Xinjiang’s demographic and anthropic complexion is more complex than we tend to currently believe: according to China’s 2000 census-taking, 40% of the population of East Turkestan-Xinjiang is Han Chinese, while the remaining 60% is Uyghur, Kazakh, Kyrgyz or Oirat.

 The latter are an ethnic group originating from the Altai Mountains, Mongolia; in the Russian Federation, they are called kalmik.

 Hence, it is not a relationship between Han Chinese and Turkish-origin Uyghurs, but a complex network of alliances and tensions between various Islamic or non-Islamic ethnic minorities.

 Obviously, the Uyghur issue is mostly political and strategic, rather than ethnic or religious, since everybody knows that the Uyghurs profess the Islamic faith.

 For the East Turkestan’s population, the Sunni Islam has never been a strictly religious factor, but rather an ethnic-cultural and identity one.

 Moreover, according to the latest scientific sources, the Uyghurs living in the Xinjiang region are estimated at approximately 10 million people, but they are present in all the 31 Chinese provinces – hence not just traditionally in Xinjiang.

 This explains the perception of the danger caused by the extremist Islamization of the Uyghur Islam and, hence, operating in China.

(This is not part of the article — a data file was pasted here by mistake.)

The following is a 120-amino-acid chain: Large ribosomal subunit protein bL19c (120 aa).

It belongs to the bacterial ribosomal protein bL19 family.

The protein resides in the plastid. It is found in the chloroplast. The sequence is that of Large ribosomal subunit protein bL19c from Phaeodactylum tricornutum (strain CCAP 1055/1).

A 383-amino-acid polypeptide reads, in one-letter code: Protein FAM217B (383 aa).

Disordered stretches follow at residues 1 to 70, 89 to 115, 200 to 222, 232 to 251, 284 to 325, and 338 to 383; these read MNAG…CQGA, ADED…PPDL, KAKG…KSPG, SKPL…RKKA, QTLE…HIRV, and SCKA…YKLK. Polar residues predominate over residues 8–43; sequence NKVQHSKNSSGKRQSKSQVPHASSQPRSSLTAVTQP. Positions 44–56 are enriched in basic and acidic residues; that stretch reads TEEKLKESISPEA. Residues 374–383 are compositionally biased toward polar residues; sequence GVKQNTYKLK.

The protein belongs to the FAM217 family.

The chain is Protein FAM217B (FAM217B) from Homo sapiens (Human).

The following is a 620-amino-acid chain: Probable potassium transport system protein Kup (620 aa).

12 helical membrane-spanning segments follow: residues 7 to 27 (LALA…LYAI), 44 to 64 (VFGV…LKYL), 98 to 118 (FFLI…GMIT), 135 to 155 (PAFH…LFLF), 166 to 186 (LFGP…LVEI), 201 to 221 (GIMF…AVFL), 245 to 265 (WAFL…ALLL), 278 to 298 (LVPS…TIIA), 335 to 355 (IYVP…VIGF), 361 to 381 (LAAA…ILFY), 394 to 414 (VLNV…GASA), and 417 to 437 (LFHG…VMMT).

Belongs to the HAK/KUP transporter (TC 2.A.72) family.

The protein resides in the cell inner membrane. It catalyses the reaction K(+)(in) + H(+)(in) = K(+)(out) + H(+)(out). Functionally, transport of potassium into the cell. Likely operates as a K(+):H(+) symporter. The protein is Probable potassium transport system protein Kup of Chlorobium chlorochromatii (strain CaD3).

Since 2001, the Turkestan Islamic Party (TIP) has been affiliated to Al Qaeda while, in 2013, it was integrated into the Syrian-Iraqi “Caliphate”, with two other Uzbek-origin Islamist groups, thus soon swelling the ranks of the Jabhat al-Nusra Front – namely the Syrian faction of the organization founded by Osama bin Laden, which has  been currently renamed as Jabhat Fath al Sham.

 According to Arab sources, the Uyghur militants operating in Syria are estimated at approximately 2,000 and they communicate via a Telegram channel organized by TIP’s information  and propaganda centre, known as Islam Awazi, which spreads a large number of strongly anti-Chinese   – and obviously anti-Western – videos and texts.

  On the other hand, TIP has already operated with terrorist attacks in China: in 2013 and 2014 in Tiananmen Square, and later in Urumqi, the capital city of Xinjiang – not to mention the massacre of the Han Chinese in Kunming and Guangzhou, again in 2014.

 A massacre perpetrated with knives and machetes – hence it not surprising that, today, the sources of the World Uyghur Congress (WUC), the organization led by Rabiya Kader, note – with some shock – that the Chinese authorities force the owners of sharp blades to be registered with a special list.

Furthermore, TIP and the other Uyghur Islamist autonomist movements have always been secretly funded and supported  by the Turkish intelligence services, on the basis of an ethnic-religious brotherhood, but also of a strategic project, which sees Turkey projecting onto Central Asia, thus uniting – under its geopolitical project –  the Islam of the region and the many Turkish-origin minorities living in those areas.